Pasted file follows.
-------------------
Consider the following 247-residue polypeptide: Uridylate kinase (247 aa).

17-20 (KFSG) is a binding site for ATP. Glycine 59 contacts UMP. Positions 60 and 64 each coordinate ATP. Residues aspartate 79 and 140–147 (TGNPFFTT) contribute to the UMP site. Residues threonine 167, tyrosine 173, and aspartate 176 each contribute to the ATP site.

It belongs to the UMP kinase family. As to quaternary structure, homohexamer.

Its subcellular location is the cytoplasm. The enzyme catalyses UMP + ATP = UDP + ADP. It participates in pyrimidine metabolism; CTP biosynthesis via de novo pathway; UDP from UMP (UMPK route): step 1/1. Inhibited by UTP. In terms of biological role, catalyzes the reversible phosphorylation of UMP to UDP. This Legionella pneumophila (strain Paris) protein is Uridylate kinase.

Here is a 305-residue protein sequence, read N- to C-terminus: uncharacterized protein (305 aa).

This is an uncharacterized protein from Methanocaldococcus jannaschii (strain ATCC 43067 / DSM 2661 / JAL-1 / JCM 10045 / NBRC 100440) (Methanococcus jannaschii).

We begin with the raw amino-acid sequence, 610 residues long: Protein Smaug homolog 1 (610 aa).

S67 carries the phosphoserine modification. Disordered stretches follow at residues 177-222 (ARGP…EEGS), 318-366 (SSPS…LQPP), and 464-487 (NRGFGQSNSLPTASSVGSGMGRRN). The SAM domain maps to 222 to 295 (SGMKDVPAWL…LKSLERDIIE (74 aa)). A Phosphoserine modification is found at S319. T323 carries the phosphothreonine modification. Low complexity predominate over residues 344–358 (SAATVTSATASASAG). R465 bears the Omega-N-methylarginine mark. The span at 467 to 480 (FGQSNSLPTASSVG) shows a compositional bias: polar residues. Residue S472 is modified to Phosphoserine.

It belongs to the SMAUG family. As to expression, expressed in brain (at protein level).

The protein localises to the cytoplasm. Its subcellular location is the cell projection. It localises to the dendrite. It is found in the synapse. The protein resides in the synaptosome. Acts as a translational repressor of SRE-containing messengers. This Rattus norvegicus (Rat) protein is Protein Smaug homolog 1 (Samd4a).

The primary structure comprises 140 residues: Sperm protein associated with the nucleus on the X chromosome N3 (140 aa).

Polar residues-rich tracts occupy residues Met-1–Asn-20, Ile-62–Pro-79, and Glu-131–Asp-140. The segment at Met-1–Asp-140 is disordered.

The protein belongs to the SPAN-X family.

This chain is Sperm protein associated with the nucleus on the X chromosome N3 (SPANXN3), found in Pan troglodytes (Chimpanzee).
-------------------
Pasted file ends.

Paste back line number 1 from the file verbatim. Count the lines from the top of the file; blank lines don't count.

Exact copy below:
Consider the following 247-residue polypeptide: Uridylate kinase (247 aa).